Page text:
The Colorado Independent,2020
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House Speaker Terrance Carroll, D-Denver, introduced legislation on Tuesday designed to address abuses that plagued the ballot initiative process in Colorado last election season. Co-sponsored in the House by Lois Court, D-Denver, and in the Senate by Majority Leader Brandon Shaffer, D-Longmont, the bill aims narrowly to address the petitioning process, where signatures in support of initiatives are gathered, and particularly "concerns raised regarding the use of paid petition circulators," according to a House Democratic Party press release.
On Election Day, Colorado voters decided against Amendment 47, a contentious “right-to-work” measure that sought to restrict the way unions organized in the state. It has been more than three decades since such a proposal was actually defeated on the ballot.
The Colorado Independent posed three questions to proponents and opponents of Amendment 47, a so-called right to work initiative that would restrict what way labor organizes in the state, by banning collective bargaining agreements between unions and businesses that require minimal agency fees from nonmember employees who receive union-negotiated benefits in the workplace.
It will likely take planning, preparation and perseverance to get through the longest ballot in Colorado history amid unprecedented turnout for the historic 2008 election. Even though more than half of the state's active voters have already cast a ballot, it all comes down to Election Day, when as many as one million Colorado residents will trek to their local polling place and exercise their right to vote.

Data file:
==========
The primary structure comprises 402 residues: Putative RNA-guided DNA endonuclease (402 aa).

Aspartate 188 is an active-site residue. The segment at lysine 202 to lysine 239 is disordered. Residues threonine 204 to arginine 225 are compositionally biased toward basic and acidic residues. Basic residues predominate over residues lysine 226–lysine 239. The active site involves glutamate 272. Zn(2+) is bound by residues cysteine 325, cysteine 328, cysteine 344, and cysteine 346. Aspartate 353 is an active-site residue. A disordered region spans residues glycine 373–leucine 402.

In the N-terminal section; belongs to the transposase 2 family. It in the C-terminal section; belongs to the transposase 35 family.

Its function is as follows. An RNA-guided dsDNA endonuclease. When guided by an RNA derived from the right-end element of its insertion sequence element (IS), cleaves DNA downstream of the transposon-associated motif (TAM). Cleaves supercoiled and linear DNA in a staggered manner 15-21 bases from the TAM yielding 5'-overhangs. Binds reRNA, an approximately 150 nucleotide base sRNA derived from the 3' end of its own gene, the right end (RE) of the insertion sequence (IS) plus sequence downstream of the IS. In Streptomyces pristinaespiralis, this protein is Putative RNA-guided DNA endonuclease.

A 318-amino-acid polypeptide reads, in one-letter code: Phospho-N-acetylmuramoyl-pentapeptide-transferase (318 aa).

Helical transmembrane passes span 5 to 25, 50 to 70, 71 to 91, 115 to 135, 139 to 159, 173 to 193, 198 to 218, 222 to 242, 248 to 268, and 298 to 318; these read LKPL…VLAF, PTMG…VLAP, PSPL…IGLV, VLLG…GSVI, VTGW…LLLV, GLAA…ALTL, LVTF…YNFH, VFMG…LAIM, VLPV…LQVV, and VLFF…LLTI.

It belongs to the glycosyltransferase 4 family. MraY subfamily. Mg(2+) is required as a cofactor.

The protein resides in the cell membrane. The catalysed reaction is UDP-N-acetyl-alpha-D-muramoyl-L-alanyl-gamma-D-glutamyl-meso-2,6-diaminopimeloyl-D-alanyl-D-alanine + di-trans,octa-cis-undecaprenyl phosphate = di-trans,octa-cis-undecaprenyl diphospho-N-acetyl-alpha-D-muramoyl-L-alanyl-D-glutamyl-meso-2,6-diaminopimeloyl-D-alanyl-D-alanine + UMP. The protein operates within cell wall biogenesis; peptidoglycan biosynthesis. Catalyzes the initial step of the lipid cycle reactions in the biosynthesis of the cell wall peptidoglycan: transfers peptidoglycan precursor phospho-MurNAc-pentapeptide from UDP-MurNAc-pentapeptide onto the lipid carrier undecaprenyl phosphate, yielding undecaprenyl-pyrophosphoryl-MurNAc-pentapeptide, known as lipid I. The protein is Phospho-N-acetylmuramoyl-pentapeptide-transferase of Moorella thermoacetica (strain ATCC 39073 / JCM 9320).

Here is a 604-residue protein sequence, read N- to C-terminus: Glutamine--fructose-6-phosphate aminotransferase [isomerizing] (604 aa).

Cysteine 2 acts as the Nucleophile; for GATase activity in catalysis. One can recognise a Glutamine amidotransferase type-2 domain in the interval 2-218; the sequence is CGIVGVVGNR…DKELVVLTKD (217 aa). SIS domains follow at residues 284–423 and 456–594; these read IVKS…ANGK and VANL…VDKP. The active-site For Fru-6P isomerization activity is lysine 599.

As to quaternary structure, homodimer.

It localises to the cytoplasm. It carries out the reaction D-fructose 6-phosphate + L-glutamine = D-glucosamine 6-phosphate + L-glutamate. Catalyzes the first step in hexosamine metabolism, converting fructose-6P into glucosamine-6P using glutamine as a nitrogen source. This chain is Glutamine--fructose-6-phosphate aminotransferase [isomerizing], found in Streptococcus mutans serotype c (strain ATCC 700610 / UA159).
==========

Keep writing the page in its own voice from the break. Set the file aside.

Colorado's gargantuan ballot includes more than 14 constitutional amendments and referenda even after four measures were withdrawn on Oct. 2 by proponents after a surprise alliance of labor and business interests joined forces to oppose three anti-union amendments that remain. The Colorado Independent is putting the press to the test — we're compiling newspaper endorsements, analyzing them and then tracking the persuasive talents of editorial boards statewide.
Faced with three state ballot initiatives targeting labor unions, public servants in Colorado — most notably firefighters and law enforcement personnel — are using their free time to work as community organizers against the measures.
Unions and business groups in the state announced today the formation of a massive joint campaign against three anti-union initiatives on the state ballot, following an agreement by labor to pull four other ballot questions that would have strictly regulated business practices in the state.
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